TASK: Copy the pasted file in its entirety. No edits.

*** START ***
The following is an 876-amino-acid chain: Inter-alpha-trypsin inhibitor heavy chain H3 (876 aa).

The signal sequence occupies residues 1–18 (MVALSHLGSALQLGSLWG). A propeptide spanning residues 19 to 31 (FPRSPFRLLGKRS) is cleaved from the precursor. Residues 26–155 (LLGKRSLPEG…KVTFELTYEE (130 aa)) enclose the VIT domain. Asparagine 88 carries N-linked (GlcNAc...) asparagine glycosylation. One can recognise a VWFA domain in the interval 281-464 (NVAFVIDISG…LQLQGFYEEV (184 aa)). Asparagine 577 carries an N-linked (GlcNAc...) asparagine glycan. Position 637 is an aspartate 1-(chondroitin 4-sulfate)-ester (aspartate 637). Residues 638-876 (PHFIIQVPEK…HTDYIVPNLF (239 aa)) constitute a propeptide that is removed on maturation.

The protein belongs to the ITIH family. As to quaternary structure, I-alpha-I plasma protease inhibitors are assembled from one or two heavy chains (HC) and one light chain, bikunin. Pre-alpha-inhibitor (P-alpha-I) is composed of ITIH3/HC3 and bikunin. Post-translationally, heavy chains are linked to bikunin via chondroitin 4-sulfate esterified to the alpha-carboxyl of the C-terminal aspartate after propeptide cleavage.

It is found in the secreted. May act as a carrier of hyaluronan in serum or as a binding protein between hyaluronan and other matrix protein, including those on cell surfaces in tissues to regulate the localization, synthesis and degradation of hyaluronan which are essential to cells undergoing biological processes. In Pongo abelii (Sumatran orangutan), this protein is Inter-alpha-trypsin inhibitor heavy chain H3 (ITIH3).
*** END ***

The following is an 876-amino-acid chain: Inter-alpha-trypsin inhibitor heavy chain H3 (876 aa).

The signal sequence occupies residues 1–18 (MVALSHLGSALQLGSLWG). A propeptide spanning residues 19 to 31 (FPRSPFRLLGKRS) is cleaved from the precursor. Residues 26–155 (LLGKRSLPEG…KVTFELTYEE (130 aa)) enclose the VIT domain. Asparagine 88 carries N-linked (GlcNAc...) asparagine glycosylation. One can recognise a VWFA domain in the interval 281-464 (NVAFVIDISG…LQLQGFYEEV (184 aa)). Asparagine 577 carries an N-linked (GlcNAc...) asparagine glycan. Position 637 is an aspartate 1-(chondroitin 4-sulfate)-ester (aspartate 637). Residues 638-876 (PHFIIQVPEK…HTDYIVPNLF (239 aa)) constitute a propeptide that is removed on maturation.

The protein belongs to the ITIH family. As to quaternary structure, I-alpha-I plasma protease inhibitors are assembled from one or two heavy chains (HC) and one light chain, bikunin. Pre-alpha-inhibitor (P-alpha-I) is composed of ITIH3/HC3 and bikunin. Post-translationally, heavy chains are linked to bikunin via chondroitin 4-sulfate esterified to the alpha-carboxyl of the C-terminal aspartate after propeptide cleavage.

It is found in the secreted. May act as a carrier of hyaluronan in serum or as a binding protein between hyaluronan and other matrix protein, including those on cell surfaces in tissues to regulate the localization, synthesis and degradation of hyaluronan which are essential to cells undergoing biological processes. In Pongo abelii (Sumatran orangutan), this protein is Inter-alpha-trypsin inhibitor heavy chain H3 (ITIH3).